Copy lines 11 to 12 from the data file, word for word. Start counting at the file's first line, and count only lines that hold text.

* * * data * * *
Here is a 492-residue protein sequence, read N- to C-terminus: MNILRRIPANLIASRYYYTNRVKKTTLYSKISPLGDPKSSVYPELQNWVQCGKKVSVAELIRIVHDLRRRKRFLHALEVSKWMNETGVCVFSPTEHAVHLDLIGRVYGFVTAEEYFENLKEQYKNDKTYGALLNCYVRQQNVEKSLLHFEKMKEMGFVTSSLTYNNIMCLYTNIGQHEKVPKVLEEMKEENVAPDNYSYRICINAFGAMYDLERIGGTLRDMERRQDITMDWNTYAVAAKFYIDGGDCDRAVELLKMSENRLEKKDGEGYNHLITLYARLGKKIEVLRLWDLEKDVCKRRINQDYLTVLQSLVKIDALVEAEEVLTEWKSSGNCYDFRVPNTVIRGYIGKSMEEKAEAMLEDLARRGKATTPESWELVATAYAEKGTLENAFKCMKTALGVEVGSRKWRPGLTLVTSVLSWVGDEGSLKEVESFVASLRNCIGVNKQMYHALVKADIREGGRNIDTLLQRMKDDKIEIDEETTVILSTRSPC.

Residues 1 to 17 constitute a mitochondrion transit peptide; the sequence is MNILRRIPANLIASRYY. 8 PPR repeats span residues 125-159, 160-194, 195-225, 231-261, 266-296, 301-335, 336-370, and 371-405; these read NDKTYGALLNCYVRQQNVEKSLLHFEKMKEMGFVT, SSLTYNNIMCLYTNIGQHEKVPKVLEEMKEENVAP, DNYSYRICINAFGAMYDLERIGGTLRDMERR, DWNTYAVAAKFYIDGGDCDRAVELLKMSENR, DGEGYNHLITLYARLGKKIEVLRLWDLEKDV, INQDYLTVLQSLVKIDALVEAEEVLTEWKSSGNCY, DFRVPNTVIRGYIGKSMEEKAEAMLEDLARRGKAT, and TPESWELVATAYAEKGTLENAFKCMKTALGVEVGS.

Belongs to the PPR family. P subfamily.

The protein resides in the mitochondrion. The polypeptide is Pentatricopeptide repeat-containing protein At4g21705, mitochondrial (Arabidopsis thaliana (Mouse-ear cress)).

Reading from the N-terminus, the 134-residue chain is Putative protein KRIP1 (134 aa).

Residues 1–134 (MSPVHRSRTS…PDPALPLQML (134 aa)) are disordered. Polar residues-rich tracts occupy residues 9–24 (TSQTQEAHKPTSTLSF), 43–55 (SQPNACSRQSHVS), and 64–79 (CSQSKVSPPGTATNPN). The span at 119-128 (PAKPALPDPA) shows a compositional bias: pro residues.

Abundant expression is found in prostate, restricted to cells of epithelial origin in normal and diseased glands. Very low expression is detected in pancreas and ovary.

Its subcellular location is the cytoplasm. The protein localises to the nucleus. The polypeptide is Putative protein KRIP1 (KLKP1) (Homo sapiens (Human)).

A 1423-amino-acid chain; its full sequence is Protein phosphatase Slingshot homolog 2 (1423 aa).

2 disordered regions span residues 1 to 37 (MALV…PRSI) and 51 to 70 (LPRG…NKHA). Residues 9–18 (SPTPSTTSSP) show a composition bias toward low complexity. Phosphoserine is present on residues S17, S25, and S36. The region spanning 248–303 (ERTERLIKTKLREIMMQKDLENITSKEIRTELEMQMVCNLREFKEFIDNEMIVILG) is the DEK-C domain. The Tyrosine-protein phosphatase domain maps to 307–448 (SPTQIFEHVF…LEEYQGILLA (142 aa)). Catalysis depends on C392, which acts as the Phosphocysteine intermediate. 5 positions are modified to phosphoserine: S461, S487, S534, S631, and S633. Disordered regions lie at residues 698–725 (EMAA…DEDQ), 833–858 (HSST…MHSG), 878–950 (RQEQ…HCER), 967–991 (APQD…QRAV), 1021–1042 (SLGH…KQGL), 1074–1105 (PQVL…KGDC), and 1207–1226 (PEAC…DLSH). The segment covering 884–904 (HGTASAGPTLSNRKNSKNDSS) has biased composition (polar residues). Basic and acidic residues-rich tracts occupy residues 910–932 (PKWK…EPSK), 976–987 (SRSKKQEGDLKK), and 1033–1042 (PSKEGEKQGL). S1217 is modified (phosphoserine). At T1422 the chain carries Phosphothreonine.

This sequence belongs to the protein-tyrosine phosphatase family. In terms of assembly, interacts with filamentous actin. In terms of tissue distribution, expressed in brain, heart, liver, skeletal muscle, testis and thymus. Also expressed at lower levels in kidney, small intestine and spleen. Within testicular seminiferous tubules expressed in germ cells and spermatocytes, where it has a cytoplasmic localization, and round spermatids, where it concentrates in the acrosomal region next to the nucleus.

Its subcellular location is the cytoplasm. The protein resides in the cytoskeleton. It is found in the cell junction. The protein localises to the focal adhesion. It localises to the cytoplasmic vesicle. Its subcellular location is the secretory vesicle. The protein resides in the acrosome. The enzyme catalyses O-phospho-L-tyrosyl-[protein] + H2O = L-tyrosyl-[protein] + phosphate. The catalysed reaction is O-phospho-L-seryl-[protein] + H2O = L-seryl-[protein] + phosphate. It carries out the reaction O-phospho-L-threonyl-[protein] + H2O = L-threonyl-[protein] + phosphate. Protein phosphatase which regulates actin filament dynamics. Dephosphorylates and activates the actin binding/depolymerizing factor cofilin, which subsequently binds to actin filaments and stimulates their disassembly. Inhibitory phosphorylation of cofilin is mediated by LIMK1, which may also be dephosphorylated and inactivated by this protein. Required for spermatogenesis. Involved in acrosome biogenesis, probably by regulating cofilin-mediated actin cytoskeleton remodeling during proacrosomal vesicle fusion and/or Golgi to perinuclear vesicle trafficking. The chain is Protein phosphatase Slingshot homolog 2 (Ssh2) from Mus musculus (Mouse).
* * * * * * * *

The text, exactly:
This sequence belongs to the protein-tyrosine phosphatase family. In terms of assembly, interacts with filamentous actin. In terms of tissue distribution, expressed in brain, heart, liver, skeletal muscle, testis and thymus. Also expressed at lower levels in kidney, small intestine and spleen. Within testicular seminiferous tubules expressed in germ cells and spermatocytes, where it has a cytoplasmic localization, and round spermatids, where it concentrates in the acrosomal region next to the nucleus.

Its subcellular location is the cytoplasm. The protein resides in the cytoskeleton. It is found in the cell junction. The protein localises to the focal adhesion. It localises to the cytoplasmic vesicle. Its subcellular location is the secretory vesicle. The protein resides in the acrosome. The enzyme catalyses O-phospho-L-tyrosyl-[protein] + H2O = L-tyrosyl-[protein] + phosphate. The catalysed reaction is O-phospho-L-seryl-[protein] + H2O = L-seryl-[protein] + phosphate. It carries out the reaction O-phospho-L-threonyl-[protein] + H2O = L-threonyl-[protein] + phosphate. Protein phosphatase which regulates actin filament dynamics. Dephosphorylates and activates the actin binding/depolymerizing factor cofilin, which subsequently binds to actin filaments and stimulates their disassembly. Inhibitory phosphorylation of cofilin is mediated by LIMK1, which may also be dephosphorylated and inactivated by this protein. Required for spermatogenesis. Involved in acrosome biogenesis, probably by regulating cofilin-mediated actin cytoskeleton remodeling during proacrosomal vesicle fusion and/or Golgi to perinuclear vesicle trafficking. The chain is Protein phosphatase Slingshot homolog 2 (Ssh2) from Mus musculus (Mouse).